1. Registering for the Forum

    We require a human profile pic upon registration on this forum.

    After registration is submitted, you will receive a confirmation email, which should contain a link to confirm your intent to register for the forum. At this point, you will not yet be registered on the forum.

    Our Support staff will manually approve your account within 24 hours, and you will get a notification. This is to prevent the many spam account signups which we receive on a daily basis.

    If you have any problems completing this registration, please email support@jackkruse.com and we will assist you.

Genetic ablations of iron regulatory proteins 1 and 2 reveal why iron regulatory prot

Discussion in 'Adrenal Rx and Leaky Gut Rx' started by chocolate, Apr 27, 2012.

  1. chocolate

    chocolate Silver

    Genetic ablations of iron regulatory proteins 1 and 2 reveal why iron regulatory protein 2 dominates iron homeostasis



    The two iron regulatory proteins IRP1 and IRP2 bind to transcripts of ferritin, transferrin receptor and other target genes to control the expression of iron metabolism proteins at the post-transcriptional level. Here we compare the effects of genetic ablation of IRP1 to IRP2 in mice. IRP1−/− mice misregulate iron metabolism only in the kidney and brown fat, two tissues in which the endogenous expression level of IRP1 greatly exceeds that of IRP2, whereas IRP2−/− mice misregulate the expression of target proteins in all tissues. Surprisingly, the RNA-binding activity of IRP1 does not increase in animals on a low-iron diet that is sufficient to activate IRP2. In animal tissues, most of the bifunctional IRP1 is in the form of cytosolic aconitase rather than an RNA-binding protein. Our findings indicate that the small RNA-binding fraction of IRP1, which is insensitive to cellular iron status, contributes to basal mammalian iron homeostasis, whereas IRP2 is sensitive to iron status and can compensate for the loss of IRP1 by increasing its binding activity. Thus, IRP2 dominates post-transcriptional regulation of iron metabolism in mammals.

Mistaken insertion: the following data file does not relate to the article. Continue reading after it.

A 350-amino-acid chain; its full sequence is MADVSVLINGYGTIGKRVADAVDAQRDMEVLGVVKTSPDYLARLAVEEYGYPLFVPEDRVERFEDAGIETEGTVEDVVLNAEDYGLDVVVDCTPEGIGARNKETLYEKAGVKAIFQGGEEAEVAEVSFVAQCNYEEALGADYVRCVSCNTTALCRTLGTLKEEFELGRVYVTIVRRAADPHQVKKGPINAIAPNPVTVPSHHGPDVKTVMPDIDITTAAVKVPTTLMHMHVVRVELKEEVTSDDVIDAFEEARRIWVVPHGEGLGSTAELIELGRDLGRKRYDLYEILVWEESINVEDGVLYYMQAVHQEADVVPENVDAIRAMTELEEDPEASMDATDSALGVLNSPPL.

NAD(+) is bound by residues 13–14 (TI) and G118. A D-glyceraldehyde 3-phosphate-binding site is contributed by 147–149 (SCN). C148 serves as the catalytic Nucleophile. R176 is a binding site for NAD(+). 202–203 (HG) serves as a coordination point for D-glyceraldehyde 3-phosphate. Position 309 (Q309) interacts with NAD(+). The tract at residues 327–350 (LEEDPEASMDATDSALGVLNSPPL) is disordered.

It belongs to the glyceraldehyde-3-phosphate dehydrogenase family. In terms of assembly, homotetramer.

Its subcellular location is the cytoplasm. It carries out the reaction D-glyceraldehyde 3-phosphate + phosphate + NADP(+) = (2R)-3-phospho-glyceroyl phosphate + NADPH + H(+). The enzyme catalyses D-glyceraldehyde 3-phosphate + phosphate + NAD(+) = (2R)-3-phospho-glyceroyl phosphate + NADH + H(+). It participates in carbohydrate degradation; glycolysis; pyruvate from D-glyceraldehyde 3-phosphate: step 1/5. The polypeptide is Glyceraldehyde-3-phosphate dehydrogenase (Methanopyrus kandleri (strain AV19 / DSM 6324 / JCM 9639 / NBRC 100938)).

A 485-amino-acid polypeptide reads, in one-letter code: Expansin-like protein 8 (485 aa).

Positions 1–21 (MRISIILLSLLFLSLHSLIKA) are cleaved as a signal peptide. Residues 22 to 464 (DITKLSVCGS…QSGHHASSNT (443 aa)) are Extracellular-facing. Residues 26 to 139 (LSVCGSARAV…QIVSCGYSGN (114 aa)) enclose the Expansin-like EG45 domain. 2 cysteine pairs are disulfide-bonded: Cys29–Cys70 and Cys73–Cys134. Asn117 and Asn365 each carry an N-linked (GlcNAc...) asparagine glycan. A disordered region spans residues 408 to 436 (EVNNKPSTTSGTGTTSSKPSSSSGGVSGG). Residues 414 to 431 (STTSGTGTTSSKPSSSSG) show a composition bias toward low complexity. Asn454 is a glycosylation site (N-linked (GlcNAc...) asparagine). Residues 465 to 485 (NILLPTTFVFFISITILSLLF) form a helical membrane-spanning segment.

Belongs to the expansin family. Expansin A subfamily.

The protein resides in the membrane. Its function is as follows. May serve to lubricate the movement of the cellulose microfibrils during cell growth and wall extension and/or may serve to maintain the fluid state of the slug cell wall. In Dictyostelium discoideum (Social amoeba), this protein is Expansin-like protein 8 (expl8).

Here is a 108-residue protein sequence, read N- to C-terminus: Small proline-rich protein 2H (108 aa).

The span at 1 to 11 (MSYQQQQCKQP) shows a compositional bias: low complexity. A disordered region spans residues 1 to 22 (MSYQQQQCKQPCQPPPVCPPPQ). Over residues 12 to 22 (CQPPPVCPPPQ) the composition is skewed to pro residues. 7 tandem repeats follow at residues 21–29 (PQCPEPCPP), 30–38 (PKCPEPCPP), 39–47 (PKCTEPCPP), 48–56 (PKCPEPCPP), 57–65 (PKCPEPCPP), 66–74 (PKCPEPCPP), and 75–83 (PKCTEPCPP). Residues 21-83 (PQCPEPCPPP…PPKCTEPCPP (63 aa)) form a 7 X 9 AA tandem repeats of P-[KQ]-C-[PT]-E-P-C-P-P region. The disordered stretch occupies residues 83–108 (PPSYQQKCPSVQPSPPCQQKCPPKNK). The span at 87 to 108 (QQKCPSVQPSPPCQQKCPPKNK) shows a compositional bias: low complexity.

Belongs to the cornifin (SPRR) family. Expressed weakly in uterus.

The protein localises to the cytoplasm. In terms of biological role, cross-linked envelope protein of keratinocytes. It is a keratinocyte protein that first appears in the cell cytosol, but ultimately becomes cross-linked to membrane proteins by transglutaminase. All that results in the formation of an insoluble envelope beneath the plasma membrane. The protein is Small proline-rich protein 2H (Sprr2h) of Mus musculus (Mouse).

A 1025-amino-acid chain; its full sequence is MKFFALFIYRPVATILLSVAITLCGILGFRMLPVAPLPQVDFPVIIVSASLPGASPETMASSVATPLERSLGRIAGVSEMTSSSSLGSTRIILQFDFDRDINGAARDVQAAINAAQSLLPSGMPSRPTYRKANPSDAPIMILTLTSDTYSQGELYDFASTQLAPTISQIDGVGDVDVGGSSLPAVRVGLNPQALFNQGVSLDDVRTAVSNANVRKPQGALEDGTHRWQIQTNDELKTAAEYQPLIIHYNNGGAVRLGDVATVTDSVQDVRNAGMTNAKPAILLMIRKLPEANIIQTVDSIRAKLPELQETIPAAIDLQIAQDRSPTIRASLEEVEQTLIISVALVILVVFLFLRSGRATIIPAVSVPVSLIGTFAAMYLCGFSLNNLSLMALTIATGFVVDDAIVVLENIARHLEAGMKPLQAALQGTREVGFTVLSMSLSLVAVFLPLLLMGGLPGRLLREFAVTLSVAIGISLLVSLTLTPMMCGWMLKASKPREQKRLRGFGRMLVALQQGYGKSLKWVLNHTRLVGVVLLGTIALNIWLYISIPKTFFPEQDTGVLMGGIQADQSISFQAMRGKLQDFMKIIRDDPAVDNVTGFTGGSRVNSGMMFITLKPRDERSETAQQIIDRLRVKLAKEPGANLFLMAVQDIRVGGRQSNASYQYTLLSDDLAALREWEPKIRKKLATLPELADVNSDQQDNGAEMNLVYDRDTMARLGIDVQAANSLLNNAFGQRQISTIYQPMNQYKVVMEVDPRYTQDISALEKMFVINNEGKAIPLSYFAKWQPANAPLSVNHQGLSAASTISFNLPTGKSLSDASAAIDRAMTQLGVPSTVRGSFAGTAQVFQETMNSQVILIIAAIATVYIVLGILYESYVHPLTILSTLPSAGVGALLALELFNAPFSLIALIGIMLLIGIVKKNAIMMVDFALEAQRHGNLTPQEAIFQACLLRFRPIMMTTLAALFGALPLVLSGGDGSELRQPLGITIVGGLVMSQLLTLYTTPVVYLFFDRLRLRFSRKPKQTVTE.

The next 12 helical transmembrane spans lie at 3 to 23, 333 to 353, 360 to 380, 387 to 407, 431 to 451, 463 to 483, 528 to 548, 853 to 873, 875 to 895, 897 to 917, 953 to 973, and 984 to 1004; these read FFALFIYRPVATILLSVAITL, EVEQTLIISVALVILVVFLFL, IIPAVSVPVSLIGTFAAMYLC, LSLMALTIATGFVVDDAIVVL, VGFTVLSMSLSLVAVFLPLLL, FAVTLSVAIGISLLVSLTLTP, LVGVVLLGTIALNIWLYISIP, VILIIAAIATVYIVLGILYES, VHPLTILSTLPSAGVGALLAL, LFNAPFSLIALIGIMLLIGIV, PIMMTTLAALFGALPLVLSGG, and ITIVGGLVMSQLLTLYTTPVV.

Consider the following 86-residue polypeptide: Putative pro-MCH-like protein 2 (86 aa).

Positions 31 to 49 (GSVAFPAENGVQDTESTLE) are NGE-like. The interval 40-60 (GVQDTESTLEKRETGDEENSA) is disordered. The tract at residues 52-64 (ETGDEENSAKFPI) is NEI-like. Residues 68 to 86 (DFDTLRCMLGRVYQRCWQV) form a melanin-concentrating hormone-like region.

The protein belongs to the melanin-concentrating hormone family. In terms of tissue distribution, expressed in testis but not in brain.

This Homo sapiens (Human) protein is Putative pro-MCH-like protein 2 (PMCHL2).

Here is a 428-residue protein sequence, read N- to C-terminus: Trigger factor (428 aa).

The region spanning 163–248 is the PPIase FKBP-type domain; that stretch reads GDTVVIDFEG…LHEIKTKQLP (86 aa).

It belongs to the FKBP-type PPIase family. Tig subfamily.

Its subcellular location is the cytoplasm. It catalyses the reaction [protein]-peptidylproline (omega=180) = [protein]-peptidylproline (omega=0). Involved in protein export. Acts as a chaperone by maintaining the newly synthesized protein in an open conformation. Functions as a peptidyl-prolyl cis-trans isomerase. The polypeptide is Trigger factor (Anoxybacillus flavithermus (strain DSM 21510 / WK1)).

Keywords: cytosolic aconitase, iron metabolism, iron regulatory protein 1 (IRP1), iron-responsive element (IRE)

    This is a great article with the discussions included.
  2. chocolate

    chocolate Silver


    Targeted deletion of the gene encoding iron regulatory

    protein-2 causes misregulation of iron metabolism and

    neurodegenerative disease in mice

    In mammalian cells, regulation of the expression of proteins

    involved in iron metabolism is achieved through interactions of

    iron-sensing proteins known as iron regulatory proteins (IRPs),

    with transcripts that contain RNA stem-loop structures referred

    to as iron responsive elements (IREs). Two distinct but highly

    homologous proteins, IRP1 and IRP2, bind IREs with high affinity

    when cells are depleted of iron, inhibiting translation of

    some transcripts, such as ferritin, or turnover of others, such as

    the transferrin receptor (TFRC). IRPs sense cytosolic iron levels

    and modify expression of proteins involved in iron uptake,

    export and sequestration according to the needs of individual

    cells1,2. Here we generate mice with a targeted disruption of

    the gene encoding Irp2 (Ireb2). These mutant mice misregulate

    iron metabolism in the intestinal mucosa and the central nervous

    system. In adulthood, Ireb2–/– mice develop a movement

    disorder characterized by ataxia, bradykinesia and tremor. Significant

    accumulations of iron in white matter tracts and nuclei

    throughout the brain precede the onset of neurodegeneration

    and movement disorder symptoms by many months. Ferric iron

    accumulates in the cytosol of neurons and oligodendrocytes in

    distinctive regions of the brain.
    Abnormal accumulations of ferritin

    colocalize with iron accumulations in populations of neurons

    that degenerate, and iron-laden oligodendrocytes

    accumulate ubiquitin-positive inclusions. Thus, misregulation

    of iron metabolism leads to neurodegenerative disease in

    Ireb2–/– mice and may contribute to the pathogenesis of comparable

    human neurodegenerative diseases.
  3. Jack Kruse

    Jack Kruse Administrator

    Iron is dirty little bugger for us.......the more fruit we eat the more we absorb it. But it is tightly regulated by us unless our hormones are trashed and most humans are today.

Share This Page